Yeah. See, this is what you don’t wanna do.
I’ve already tied into this a bit with the last section. It’s important to be knowledgeable about prices and buying & selling, but research is a very valuable part of overall game hunting. Knowing what the game you are looking at works like and plays like versus how it first appears in pictures and tiny blurbs is important. It sucks to buy a game that you thought was an action game only to find out its an RPG… and it’s in Japanese. …Aaannd on top of that the version of the game you picked up is virtually broken compared to the versions released on the competing systems. It’s not cool. Another thing to keep in mind, is that back in the 8-bit and 16-bit era, a game could be released with the same name (often with similar box art,) but be two completely different titles. A good example of this would be Sunset Riders or Alladin for the SNES and Genesis. This still happens sometimes today, but now the style and play of the game are at the very least pretty similar. You can’t always assume that a more common cart is the one you want. It’s also important to know if the game you want can play on the system as you have it set. Add-ons, system upgrade cards, and special controllers might be necessary. It never hurts to spend an extra 15 minutes googling around ebay and visiting detailed video game sites run by obsessive dorks.
Never be afraid to log onto the base’s computer box and surf through bits to find info you need in cyberspace
- Maintenance & Compatibility
The things about retro consoles is, well, they’re retro. They’re old. They need a little extra care and attention now and then so everything runs smoothly. I’ve written about maintenance before in my article on the Top 5 Unavoidable Retro Gaming Evils and some of what I wrote there still applies here. Old systems need to be cleaned every so often and stored properly so they are sheltered from heat, dust and bumps or falls. Like everything else old, retro systems and games can become fragile and a number of things from the mechanical innards to controller ports can cause problems when players are careless. It’s true, some systems seemed indestructible back in the day, but the day has passed for the most part. I can tell you with confidence that prettty much everyone I know who collects for and plays these old consoles keeps a stash of rubbing alcohol and q-tips somewhere in case of cartridge hiccups or dust problems.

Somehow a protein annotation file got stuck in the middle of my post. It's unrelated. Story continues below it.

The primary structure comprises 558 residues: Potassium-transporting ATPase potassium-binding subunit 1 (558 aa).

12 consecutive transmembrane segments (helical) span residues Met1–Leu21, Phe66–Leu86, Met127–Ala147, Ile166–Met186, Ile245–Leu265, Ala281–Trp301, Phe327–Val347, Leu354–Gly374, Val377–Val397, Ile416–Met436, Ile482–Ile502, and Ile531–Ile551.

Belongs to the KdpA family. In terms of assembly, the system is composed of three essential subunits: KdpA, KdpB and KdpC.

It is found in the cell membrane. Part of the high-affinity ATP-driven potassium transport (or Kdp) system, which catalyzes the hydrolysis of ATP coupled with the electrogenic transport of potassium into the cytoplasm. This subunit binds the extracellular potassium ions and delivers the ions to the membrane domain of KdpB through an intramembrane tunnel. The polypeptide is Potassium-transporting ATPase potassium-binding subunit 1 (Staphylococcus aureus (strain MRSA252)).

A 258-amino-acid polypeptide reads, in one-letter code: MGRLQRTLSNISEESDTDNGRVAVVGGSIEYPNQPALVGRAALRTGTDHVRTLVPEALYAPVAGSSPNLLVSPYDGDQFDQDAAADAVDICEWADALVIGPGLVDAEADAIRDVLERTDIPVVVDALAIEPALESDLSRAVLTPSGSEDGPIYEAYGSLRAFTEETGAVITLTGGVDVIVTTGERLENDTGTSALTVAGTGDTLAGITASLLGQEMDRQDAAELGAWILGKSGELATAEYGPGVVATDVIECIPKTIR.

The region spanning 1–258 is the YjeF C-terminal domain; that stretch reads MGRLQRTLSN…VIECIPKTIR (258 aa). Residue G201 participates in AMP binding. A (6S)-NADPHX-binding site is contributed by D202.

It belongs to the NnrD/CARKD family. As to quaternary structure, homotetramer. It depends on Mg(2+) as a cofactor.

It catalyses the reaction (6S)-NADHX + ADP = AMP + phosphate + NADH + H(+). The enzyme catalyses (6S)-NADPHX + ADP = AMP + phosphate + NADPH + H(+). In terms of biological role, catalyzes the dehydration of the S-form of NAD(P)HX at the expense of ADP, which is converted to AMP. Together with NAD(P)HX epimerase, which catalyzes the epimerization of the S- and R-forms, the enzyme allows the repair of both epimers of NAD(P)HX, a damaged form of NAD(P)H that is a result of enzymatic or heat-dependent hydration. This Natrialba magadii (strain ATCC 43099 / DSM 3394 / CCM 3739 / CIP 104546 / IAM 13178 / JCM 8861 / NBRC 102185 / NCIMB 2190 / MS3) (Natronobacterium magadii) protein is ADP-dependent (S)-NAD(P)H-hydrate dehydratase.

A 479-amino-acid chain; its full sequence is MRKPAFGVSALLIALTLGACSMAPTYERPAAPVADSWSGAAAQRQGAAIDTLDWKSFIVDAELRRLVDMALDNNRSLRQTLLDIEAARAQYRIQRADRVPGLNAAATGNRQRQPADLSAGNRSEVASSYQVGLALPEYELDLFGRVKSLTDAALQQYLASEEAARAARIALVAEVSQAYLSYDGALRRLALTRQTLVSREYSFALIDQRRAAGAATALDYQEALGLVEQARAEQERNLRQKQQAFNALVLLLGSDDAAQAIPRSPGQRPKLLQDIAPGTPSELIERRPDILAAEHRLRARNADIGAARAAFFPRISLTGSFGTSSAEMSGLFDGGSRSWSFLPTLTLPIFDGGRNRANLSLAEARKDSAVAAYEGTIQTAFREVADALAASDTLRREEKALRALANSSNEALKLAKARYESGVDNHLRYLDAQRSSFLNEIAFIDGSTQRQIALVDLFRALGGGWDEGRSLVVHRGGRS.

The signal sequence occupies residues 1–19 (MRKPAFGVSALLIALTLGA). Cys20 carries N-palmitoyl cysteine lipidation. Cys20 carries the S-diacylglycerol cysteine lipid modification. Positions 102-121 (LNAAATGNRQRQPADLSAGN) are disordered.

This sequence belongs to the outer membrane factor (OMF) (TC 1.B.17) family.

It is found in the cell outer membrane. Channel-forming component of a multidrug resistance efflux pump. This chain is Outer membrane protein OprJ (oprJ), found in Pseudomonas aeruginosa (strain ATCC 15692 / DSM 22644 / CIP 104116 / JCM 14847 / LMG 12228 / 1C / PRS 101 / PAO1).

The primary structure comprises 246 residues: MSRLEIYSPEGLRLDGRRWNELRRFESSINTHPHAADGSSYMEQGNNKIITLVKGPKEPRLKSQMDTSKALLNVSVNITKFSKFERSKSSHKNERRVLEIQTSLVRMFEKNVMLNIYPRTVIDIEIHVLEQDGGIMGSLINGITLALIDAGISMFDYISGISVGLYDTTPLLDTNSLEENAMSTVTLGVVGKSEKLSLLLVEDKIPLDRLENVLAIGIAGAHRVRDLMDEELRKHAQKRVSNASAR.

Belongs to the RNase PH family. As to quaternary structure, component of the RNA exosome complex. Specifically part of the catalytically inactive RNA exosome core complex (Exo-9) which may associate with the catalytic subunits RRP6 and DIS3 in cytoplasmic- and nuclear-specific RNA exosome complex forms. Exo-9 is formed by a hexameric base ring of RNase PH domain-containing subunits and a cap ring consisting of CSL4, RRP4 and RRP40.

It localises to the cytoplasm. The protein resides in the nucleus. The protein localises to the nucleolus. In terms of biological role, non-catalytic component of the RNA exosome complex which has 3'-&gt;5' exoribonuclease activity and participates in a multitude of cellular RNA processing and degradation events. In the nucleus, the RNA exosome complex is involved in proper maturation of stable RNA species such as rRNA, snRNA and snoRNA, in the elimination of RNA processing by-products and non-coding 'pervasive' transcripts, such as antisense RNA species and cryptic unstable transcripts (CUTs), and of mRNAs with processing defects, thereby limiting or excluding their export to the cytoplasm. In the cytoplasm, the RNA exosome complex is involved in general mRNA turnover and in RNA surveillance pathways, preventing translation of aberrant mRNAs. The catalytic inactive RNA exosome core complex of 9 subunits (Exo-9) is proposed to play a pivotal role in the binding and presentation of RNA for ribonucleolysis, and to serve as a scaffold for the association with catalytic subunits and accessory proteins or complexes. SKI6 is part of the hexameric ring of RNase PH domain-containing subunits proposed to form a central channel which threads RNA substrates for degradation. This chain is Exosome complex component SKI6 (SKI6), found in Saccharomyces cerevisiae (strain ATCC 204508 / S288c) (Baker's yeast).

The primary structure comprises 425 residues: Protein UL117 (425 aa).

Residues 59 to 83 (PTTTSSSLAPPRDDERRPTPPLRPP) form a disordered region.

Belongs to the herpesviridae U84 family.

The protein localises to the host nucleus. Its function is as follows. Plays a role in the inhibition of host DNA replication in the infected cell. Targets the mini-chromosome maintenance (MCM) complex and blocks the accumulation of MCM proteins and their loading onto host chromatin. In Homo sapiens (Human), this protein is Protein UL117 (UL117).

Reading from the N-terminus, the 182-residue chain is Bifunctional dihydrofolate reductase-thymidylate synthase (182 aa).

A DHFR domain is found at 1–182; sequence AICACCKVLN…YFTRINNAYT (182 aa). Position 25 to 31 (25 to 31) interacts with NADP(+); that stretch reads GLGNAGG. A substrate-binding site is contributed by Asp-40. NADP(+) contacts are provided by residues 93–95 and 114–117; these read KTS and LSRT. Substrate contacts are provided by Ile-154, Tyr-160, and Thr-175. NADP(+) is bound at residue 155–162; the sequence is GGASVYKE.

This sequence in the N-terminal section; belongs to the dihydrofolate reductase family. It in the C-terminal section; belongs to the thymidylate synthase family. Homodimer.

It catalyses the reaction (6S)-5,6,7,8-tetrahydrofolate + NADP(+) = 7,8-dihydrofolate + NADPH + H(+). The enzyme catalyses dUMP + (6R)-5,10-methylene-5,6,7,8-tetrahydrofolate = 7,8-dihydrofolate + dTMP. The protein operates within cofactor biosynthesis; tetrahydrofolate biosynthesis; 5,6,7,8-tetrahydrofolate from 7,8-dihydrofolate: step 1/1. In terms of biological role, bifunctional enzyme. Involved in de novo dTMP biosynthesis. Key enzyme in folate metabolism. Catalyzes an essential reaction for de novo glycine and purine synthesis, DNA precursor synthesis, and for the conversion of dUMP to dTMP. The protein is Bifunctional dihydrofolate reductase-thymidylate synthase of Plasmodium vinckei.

This is where things tie into compatibility. Old systems have multiple models and makes with various accessories and add-ons that are all used in different ways. Some are simple and easy to figure out, like the N64 expansion pack, but things aren’t always that straight forward. Wanna play a Lunar on the Genesis? Well, you need the CD add on. And if you want to play big games you should probably get the memory cart. Wanna try a Sega 32X title? several of those games work WITH the CD unit. better double check you have everything you need. Two good examples of how different models might cause trouble are the 3DO and the Turbografx 16/PC-Engine. The 3DO had several models available and many were from different makers. Some console types played some games better than others. So if you get a stock pile of 3DO games, you might want to know if it will work on your Lucky Goldstar system or not. The TurboGrafx (or PC Engine as it was less annoyingly named in Japan,) had a good CD add on, and that’s easy enough, but as the system kept trucking along, NEC released different system cards. Some games need the base system card to run CD games, and others needed the Super or Arcade cards. the deeper you go into any game library the more there is to check. There’s no harm done reading up on all of it, even before you buy the base system itself. Or if you find yourself with a seller and a possible really good or unique buying opportunity, there’s no shame in asking for all the details you need to hear.
The PC Engine with the CD Rom2 add on. System card not pictured, all parts sold separately
That’s it for part one of this article series. In Part 2 I will cover more of these points of caution.